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“It’s not fully understood why there are variations between different pulsars,” said Posselt. “One of the main ideas here is that pulse differences have a lot to do with geometry — and it also depends on how the pulsar’s spin and magnetic axes are oriented with respect to line of sight whether you see certain pulsars or not, as well as how you see them.”
“This is one of the nicest results of our larger study of pulsar wind nebulae,” said Roger W. Romani, professor of physics at Stanford University and principal investigator of the Chandra PWN project. “By making the 3-D structure of these winds visible, we have shown how one can trace back to the plasma injected by the pulsar at the center. Chandra’s fantastic X-ray acuity was essential for this study, so we are happy that it was possible to get the deep exposures that made these faint structures visible.”
“The tails seem to tell us why that is,” said Posselt, adding that the pulsars’ spin axis and magnetic axis orientations influence what emissions are seen on Earth.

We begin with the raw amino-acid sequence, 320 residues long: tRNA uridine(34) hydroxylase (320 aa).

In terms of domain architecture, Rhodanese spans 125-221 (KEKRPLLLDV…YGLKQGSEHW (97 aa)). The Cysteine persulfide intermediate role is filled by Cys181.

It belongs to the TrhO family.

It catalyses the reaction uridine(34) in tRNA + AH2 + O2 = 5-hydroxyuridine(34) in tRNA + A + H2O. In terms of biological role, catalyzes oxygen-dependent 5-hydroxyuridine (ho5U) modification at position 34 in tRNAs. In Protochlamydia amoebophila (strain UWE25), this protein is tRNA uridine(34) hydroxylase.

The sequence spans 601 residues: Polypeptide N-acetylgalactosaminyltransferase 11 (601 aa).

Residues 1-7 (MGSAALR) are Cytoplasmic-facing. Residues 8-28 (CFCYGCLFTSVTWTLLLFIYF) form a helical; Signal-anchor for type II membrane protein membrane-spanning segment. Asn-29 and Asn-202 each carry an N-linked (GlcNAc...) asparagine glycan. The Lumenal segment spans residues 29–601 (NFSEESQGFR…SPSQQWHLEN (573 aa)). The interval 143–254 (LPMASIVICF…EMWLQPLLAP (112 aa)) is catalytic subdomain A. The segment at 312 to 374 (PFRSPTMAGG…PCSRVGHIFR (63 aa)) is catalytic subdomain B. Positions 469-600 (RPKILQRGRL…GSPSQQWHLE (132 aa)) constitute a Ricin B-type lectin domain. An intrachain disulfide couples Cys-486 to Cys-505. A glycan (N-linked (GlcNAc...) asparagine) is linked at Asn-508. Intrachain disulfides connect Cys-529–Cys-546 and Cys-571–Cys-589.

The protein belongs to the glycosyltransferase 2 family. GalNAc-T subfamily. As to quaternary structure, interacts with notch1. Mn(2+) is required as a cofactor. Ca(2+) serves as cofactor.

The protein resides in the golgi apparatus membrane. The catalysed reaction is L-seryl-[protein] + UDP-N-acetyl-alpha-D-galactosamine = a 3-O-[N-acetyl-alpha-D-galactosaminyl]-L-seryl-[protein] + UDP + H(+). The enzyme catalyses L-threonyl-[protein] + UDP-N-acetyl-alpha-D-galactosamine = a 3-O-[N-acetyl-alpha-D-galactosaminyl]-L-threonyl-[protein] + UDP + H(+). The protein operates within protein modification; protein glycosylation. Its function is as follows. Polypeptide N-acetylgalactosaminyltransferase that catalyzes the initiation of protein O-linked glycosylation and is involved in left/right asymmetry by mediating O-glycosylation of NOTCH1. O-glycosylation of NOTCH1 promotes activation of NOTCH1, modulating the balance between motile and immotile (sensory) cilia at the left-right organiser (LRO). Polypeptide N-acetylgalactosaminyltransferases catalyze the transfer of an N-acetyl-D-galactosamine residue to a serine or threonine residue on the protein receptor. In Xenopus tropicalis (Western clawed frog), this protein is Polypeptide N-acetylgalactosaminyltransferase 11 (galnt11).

“For Geminga, we view the bright gamma ray pulses and the edge of the pulsar wind nebula torus, but the radio beams near the jets point off to the sides and remain unseen,” Posselt said.
“For B0355+54, a jet points nearly at us so we detect the bright radio pulses while most of the gamma-ray emission is directed in the plane of the sky and misses the Earth,” said Kargaltsev. “This implies that the pulsar’s spin axis direction is close to our line-of-sight direction and that the pulsar is moving nearly perpendicularly to its spin axis.”
“In particular, it may be tricky to detect a PWN from a pulsar moving close to the line-of-sight and having a small angle between the spin axis and our line-of-sight,” said Klingler.
“In both scenarios, Geminga provides exciting new constraints on the acceleration physics in pulsar wind nebulae and their interaction with the surrounding interstellar matter,” she said.